OH NO! Not another blog on blogging!
February 7, 2015Posted by on
When I first began blogging on My Telegraph there seemed to be a continual cry of, OH NO! Not another blog on blogging! My search for a ‘decent’ site had led me there and having lurked off stage – so to speak – I decided to blog there, beginning with non-controversial blogs. I thought the site often treated newcomers in a very unfriendly manner, certainly not in any way that could be termed ‘an honest critique’ of their blog content or its presentation.
Some five or more years later, the world has moved on. Amateur bloggers like myself who now know how the professional media have commandeered the internet – if they’re wise – have given up any delusions of grandeur that they may have held, or are captives of that media. Still, blogging does give voice to the ‘common man’ (I’m sure you ladies know my intent) and both the professional media and amateur bloggers are learning to use ‘blogs’ effectively. So! Cue Aaron Copland and Fanfare for the Common Man (article).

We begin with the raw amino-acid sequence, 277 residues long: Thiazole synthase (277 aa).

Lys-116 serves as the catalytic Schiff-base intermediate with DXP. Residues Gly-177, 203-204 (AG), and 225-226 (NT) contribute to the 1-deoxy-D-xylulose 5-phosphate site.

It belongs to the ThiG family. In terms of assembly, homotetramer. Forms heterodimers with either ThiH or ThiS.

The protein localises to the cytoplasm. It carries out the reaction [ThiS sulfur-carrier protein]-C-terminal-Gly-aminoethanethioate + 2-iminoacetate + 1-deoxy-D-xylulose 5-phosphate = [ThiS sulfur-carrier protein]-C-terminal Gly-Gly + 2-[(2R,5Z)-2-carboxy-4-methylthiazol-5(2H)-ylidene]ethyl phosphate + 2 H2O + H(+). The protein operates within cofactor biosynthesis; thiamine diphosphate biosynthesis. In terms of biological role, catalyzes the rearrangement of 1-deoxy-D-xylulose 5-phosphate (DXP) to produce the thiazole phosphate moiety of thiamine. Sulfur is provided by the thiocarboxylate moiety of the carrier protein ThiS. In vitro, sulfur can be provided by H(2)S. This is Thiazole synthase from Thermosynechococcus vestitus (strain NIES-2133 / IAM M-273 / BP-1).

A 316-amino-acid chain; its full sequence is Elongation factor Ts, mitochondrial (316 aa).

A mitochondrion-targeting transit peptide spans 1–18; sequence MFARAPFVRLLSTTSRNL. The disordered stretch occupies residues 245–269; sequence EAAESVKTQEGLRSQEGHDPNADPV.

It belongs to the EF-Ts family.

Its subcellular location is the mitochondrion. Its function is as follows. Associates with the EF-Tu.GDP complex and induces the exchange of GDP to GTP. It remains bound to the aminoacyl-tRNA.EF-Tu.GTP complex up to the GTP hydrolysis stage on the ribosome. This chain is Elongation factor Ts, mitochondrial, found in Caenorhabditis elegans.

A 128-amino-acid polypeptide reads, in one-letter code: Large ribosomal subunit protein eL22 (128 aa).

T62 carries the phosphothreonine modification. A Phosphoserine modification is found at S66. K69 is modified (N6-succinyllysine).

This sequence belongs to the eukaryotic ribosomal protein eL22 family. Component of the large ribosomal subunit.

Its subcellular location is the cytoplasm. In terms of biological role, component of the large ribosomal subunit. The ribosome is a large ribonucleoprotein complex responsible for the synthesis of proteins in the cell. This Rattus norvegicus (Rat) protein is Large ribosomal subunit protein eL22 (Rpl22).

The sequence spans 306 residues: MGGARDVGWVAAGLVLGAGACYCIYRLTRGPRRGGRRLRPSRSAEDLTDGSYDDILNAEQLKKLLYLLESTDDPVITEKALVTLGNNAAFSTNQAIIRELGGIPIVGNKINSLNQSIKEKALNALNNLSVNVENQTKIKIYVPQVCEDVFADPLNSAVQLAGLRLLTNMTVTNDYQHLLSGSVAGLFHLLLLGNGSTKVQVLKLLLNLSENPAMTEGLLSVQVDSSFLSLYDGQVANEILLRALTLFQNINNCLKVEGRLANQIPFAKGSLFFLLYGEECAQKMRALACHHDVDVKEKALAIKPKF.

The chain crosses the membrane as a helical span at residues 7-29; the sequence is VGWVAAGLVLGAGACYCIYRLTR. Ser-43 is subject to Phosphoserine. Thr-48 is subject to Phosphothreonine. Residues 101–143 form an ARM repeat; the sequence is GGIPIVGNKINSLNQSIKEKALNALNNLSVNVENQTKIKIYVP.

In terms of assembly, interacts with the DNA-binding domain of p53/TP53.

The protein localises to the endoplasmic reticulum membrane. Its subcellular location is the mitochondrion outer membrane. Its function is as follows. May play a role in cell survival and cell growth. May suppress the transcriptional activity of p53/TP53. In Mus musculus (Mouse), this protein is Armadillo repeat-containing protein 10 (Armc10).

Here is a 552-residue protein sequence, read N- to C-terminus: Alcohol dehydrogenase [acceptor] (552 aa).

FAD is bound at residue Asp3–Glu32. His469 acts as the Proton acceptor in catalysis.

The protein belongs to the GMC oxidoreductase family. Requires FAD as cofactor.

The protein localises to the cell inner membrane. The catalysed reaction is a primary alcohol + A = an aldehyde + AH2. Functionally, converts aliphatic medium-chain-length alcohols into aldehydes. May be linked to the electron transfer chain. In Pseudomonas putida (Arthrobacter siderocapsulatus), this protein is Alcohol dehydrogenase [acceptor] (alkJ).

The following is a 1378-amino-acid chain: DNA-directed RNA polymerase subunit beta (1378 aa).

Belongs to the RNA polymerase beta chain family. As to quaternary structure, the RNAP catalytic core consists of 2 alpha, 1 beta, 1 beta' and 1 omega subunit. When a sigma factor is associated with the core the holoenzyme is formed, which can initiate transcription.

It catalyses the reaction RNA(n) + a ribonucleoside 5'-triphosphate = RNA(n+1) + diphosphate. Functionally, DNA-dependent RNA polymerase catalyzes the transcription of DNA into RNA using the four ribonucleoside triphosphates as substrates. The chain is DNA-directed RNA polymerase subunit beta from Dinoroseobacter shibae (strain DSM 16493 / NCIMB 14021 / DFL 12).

The late E.B. White wrote for the New Yorker magazine and is credited with creating a new literary form — mainly short items that were light in tone and serious in substance. White’s 90-year-old “new form” sounds a lot like today’s blogging (if everything goes well). The word “blogger” didn’t appear until the 1990s. But in pre-digital 1969, White described in an interview with the Paris Review how he approached his work for the New Yorker. He sounded a lot like a . . . . blogger.
White said, “The things I have managed to write have been varied and spotty — a mishmash. Except for certain routine chores, I never knew in the morning how the day was going to develop.
“Vigorous writing is concise. A sentence should contain no unnecessary words, a paragraph no unnecessary sentences, for the same reason that a drawing should have no unnecessary lines and a machine no unnecessary parts. This requires not that the writer make all his sentences short, or that he avoid all detail and treat his subjects only in outline, but that every word tell.” “Strunk & White,”(pdf)